Bill Rancic Defends His Wife Giuliana After Fashion Police Controversy: 'I Tried to Get Them to Release the Footage' 41 years, 2,187 covers and 55,435 stories from PEOPLE magazine's history for you to enjoy
- Jessie J: Getting Back to Performing After Surgery 'Feels Great'
- Read the Cover Story: Inside Blake & Miranda's Shocking Split
- Your Cup of Coffee Needs a Cat Doughnut Right Meow
- WATCH: Little People, Big World's Zach Roloff Asks Brother Jeremy to Be His Best Man
- FROM EW: More Meryl Streep, Less Rick Springfield in the New Ricki and the Flash Trailer
On Newsstands Now
- Matthew McConaughey: In His Own Words
- Jessa Duggar's Wedding Album
- Brittany Maynard's Final Days
Pick up your copy on newsstands
Click here for instant access to the Digital Magazine
People Top 5
LAST UPDATE: Tuesday February 10, 2015 01:10PM EST
PEOPLE Top 5 are the most-viewed stories on the site over the past three days, updated every 60 minutes
- October 08, 2007
- Vol. 68
- No. 15
Picks and Pans Main: TV
Home Improvement with The Office's Angela Kinsey
SUNDAY, SEPT. 30
9 P.M. | ABC
Last season ended with a terrific cliffhanger—or rope-dangler. Edie (Nicollette Sheridan) hanged herself after being rejected by Carlos (Ricardo Antonio Chavira). Did she live? The first episode of season 4 answers that question and introduces Dana Delany. She's Katherine Mayfair, a former neighbor who returns to Wisteria Lane full of memories and, strangely, accompanied by a daughter who remembers nothing and isn't allowed in the attic: the usual enjoyable hint of awful Gothic doings.
BROTHERS & SISTERS
10 P.M. | ABC
Fresh off her censor-bleeped win as best actress at the Emmys, Sally Field stars as matriarch to a big, argumentative family.
10 P.M.| SHOWTIME
Mob enforcer Michael Caffee (Jason Isaacs) wants back in on the action, but his brain trauma from season 1 makes him a poor choice to pack a pistol.
9 P.M. | SHOWTIME
Serial killer Dexter Morgan's new crisis is due to the fact, shall we say, that he's a man of many parts—buried parts. Keith Carradine turns up, dry as a bone, as an FBI investigator. Not to be missed.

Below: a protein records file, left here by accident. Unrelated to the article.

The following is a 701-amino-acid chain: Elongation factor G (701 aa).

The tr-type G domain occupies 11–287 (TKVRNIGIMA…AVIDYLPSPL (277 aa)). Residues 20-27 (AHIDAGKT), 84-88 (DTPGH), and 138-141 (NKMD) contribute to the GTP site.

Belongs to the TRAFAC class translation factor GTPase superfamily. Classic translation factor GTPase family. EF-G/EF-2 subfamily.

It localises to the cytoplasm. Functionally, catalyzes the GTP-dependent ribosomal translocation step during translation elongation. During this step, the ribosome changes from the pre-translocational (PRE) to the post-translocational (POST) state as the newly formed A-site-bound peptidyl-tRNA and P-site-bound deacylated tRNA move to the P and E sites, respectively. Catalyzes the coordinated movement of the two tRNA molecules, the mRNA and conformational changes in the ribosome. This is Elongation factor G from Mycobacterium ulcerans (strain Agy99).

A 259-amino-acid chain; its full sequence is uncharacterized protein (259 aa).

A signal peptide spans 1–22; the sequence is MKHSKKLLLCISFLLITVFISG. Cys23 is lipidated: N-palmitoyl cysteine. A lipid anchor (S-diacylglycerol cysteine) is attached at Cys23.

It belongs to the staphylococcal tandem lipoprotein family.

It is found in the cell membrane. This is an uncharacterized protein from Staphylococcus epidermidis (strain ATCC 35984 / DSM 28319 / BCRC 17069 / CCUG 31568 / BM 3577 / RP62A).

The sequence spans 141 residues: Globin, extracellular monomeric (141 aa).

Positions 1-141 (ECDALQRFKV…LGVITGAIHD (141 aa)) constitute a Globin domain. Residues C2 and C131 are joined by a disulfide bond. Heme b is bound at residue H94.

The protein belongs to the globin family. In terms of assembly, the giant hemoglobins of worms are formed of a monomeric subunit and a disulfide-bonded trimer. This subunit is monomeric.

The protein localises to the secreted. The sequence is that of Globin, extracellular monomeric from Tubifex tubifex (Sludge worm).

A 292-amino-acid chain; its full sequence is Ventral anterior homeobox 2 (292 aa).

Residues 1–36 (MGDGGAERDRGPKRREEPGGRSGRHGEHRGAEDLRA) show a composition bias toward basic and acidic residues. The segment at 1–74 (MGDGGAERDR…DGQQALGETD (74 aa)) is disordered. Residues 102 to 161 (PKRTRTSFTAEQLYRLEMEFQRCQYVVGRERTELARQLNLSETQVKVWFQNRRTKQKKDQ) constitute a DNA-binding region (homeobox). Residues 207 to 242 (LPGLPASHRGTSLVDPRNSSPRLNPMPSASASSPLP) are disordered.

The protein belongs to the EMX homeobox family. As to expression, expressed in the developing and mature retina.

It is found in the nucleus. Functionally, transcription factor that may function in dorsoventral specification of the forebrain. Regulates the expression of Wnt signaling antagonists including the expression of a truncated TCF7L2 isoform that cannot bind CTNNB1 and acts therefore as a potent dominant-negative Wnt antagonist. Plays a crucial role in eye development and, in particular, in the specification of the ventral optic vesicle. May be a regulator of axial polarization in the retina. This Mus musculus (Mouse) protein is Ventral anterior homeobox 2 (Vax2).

MONDAY, OCT. 1
CW, 8:30 p.m. ET |
Something like Sacha Baron Cohen's notion of an afterschool special, this sitcom is about an American family, the Tolchucks, who take in a Pakistani exchange student named Raja (Adhir Kalyan). He's a fish out of water, but then so is the Tolchuck's 16-year-old son Justin (Dan Byrd). The difference is that Justin can feel his unpopularity in every nerve ending as he walks the corridors at school. Oblivious Raja just moves on, smiling and bursting with bizarre comments. The show's not exactly genius—what's funnier than a teen nerd? A foreign teen nerd!—but the dialogue and pacing are spry. And Kalyan gives Raja more dignity than you might expect.
EVERYBODY HATES CHRIS
8 P.M. | CW
The real Chris Rock makes his first appearance on the sitcom, playing a guidance counselor to his fictionalized self (Tyler James Williams).
10 P.M. | ABC
So many seasons—this is the 11th, taking up its regular Monday slot—and yet so little lasting love to show for it! And that's sad.
TUESDAY, OCT. 2
ABC, 8:30 p.m. ET
This sitcom is about four men bonding (and squabbling) as they drive together to work, but more essentially it seems to be about four men who've found a sanctuary where their masculinity will go unchallenged. If it's an HOV lane, so be it. Dentist Laird (Jerry O'Connell) is ticked off about his costly divorce. Gracen (Fred Goss), a mediator, worries that his wife has started to outearn him. Carpoolers is a polished vehicle for a professional ensemble, but it's also an overgrown boys' clubhouse on wheels. So: Pass.